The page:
Will an English Coach Ever Take the Premier League Title?

Sean Dyche, Craig Shakespeare, Paul Clement, and Eddie Howe are the only English Managers administering clubs in the Premier League today. That is only problematic if you are one of those people that have been waiting for decades to see an English Manager take the Premier League title. It isn’t like the English Premier League odds for the next season would change if that happened.

But there is a movement of voices that is determined to repeat what Howard Wilkinson did with Leeds United in 1992. Eddie Howe managed to take his side to the ninth position last season. Does that count as progress?

It’s hard to tell. The Premier League is sorely lacking in English Managers. There was a time when all the titles seemed to go to Scottish Managers. But since Sir Alex Ferguson left football, the dominance of Scottish Managers has all but seized.

Liverpool, of course, have had their fair share of successful Englishmen throughout the years with the likes of Bob Paisley, Joe Fagan, Ronnie Moran and Roy Evans joining the pantheon of legendary Reds managers, but only two of them won the top prize in English football during their time at Anfield — and not a single Reds manager, let alone an English one, has taken top spot during the Premier League era.

It isn’t like the foreign managers in the Premier League are having the most successful time either. Just look at Rafael Benitez and Slaven Bilic who are all but assured of exiting their jobs in the near future. Now, you could argue that the managers in question have done nothing to elicit their departures and that the volatile situations at West Ham and Newcastle are to blame.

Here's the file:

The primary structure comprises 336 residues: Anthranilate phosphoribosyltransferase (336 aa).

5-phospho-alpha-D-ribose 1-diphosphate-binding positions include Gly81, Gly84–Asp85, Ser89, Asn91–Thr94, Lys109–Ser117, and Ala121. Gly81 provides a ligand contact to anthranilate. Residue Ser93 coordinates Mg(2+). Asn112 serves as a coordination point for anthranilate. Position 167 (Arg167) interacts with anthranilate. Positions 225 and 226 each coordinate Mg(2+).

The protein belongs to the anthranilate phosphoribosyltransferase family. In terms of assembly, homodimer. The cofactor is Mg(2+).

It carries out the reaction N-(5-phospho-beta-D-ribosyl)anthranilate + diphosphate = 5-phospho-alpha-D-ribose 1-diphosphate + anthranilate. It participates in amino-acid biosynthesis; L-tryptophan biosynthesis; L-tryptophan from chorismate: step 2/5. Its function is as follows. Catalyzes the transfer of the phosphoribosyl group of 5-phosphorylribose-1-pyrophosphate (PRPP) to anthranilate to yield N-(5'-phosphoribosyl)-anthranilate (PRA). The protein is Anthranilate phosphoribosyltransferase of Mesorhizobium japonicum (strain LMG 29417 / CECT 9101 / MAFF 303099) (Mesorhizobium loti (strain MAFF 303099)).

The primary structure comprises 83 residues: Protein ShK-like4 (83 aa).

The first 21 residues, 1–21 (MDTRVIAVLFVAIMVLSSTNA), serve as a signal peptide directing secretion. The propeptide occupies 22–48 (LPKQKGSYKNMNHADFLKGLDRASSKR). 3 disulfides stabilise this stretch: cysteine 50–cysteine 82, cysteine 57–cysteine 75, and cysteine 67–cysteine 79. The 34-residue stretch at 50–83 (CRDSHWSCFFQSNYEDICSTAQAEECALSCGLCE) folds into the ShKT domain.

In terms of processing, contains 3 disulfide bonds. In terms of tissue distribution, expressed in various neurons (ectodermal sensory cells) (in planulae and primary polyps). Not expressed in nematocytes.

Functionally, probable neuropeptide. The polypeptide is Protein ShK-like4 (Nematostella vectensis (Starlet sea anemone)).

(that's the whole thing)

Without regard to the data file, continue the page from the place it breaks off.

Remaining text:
But it is worth noting the stability that English Managers generally enjoy. Though, there are some exceptional seasons; for instance, Slaven and Rafael are likely to share the chopping block with Paul Clement and Craig Shakespeare if things at their clubs do not improve. Of course, Burnley and Bournemouth have shocked and surprised in previous seasons. For Bournemouth, the two years they spent in the top flight were enough to prove that even their small operation has what it takes to play with the big boys. And continuity was a central element of their success.

Even though they only spent one season in the premier league before they were relegated, Burnley decided to put their faith in Dyche, believing that the combination of a tested coach and a squad that trusts him will eventually produce dramatic results.

There is no way to tell where the ax will fall. English Managers normally attract more faith than foreign coaches and that most likely has to do with the risk involved. Foreign coaches are not cheap and every English Club has had to take a risk every time they have brought a European Manager on board.

With that being said, it wasn’t all that long ago that Roy Hodgson — Liverpool’s last English manager — was at the helm with disastrous results.

Smaller clubs like Bournemouth know that there is a lot of money to be made from the English Premier League even when you don’t take major financial risks. This is why English Managers are prominent in smaller clubs that are happy to simply survive as opposed to completely dominating the league.

Other clubs like Leicester are not nearly as greedy for immediate success. This is the challenge that their larger counterparts face. Their desire for big wins means that they would rather bet everything on a foreign coach with a big name that can guarantee big results than a safer local coach who might only strive to maintain a decent level of play.

It could be argued that there is such a vast offering of foreign coaches to choose from, with many of them boasting considerable experience, that the idea of trusting in a local coach whose only experience has been on the local circuit is far too risky.

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